Kymco appears ready to debut an adventure-oriented scooter, designed to handle pavement at speed, with mild gravel road capabilities.

Wait, who’s Kymco? Kymco is hardly a household name in North America (except for long-distance scooter rally enthusiasts … ). But, it’s a massive player on the global two-wheeler scene. Based in Taiwan, with factories in other countries as well, it sells a wide range of scooters and small-cc motorcycles, the kind that the non-North American world actually uses for transportation instead of weekend fun. Long-time ADVers should remember Kymco also had a deal with BMW for years, manufacturing the single-cylinder engines that powered the G450X. Currently, BMW partners with Kymco for some of its maxi-scooter lineup, as does Kawasaki.

In other words, Kymco is a serious player, and if it decides to build an adventure scooter, the rest of the world will notice, even if Americans and Canadians don’t.

So what’s actually coming?

All we really know is what’s in the video clip above, plus the CV2 concept Kymco showed at EICMA in 2017, plus some gleanings from the rumour mill. Kymco has always been smart about exploiting new market opportunities, and no doubt the bigwigs see Honda is killing it with machines like the X-ADV and ADV 150. People want their scooters SUV-ized, and nobody else but Honda is doing it.

So, we get footage of a Kymco scoot zipping down tarmac, then some generic adventure sports footage to imply this machine is made for life on the edge, and then we get … distant footage of a scooter zipping down an unpaved road.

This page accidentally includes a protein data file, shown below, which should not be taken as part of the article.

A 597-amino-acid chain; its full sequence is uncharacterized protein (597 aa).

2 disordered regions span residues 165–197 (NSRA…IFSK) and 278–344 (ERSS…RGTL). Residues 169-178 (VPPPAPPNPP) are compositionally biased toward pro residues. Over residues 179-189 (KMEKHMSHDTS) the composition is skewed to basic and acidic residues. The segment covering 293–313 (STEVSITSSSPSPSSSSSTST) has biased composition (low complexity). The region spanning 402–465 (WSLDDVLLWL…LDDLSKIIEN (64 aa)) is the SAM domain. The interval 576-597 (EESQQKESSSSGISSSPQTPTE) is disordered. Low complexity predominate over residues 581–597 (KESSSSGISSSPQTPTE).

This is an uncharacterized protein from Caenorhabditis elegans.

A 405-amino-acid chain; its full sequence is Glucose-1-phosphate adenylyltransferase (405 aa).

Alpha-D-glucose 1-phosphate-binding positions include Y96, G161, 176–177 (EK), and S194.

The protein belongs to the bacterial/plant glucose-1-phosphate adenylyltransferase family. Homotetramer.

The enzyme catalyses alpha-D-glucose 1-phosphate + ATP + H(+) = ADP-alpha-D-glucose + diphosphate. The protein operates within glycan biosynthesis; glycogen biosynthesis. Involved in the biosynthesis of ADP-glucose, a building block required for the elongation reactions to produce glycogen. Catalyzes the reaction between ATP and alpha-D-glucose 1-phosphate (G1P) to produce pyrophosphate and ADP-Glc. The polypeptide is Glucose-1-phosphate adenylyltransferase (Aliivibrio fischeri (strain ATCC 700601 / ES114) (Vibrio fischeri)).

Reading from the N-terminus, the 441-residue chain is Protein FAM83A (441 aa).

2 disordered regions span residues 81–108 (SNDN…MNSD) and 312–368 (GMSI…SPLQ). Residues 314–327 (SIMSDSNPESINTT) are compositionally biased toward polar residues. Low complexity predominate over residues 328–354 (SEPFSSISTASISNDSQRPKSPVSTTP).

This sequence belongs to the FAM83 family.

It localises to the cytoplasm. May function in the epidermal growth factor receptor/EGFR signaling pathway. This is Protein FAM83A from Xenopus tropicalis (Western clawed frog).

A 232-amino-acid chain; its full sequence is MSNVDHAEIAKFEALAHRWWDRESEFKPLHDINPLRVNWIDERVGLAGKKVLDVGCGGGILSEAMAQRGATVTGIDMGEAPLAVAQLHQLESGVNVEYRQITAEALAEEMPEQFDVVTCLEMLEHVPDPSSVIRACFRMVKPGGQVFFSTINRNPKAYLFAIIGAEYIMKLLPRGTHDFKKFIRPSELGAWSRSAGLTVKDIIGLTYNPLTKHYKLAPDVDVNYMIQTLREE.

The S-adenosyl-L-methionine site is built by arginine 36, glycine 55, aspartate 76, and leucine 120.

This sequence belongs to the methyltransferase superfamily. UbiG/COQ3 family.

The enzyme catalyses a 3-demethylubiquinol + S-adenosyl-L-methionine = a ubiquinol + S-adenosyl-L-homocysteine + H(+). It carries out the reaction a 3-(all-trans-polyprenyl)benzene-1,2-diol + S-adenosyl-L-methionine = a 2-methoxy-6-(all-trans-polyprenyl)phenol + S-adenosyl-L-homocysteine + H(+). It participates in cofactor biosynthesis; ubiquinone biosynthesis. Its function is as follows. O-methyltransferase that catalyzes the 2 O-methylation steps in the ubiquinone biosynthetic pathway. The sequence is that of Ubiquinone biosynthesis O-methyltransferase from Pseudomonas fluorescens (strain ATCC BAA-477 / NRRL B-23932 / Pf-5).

Sounds like Kymco’s getting ready to challenge Honda, then! Expect full details later, when Kymco releases the machine on Thursday, November 26. If it’s built along the lines of the CV2 concept, it will have the same basic package as Kymco’s AK550 maxi-scoot, with a DOHC parallel twin making 53 horsepower. Of course, you can expect a bit more suspension travel, and probably bigger wheels. Kymco actually sells the AK550 in the US right now, so it would be theoretically easier to bring an adventurized version into the country, and you’d also expect Europe to get it. Canadians, though, will likely be disappointed, as Kymco seems to be on the decline in that market these days.

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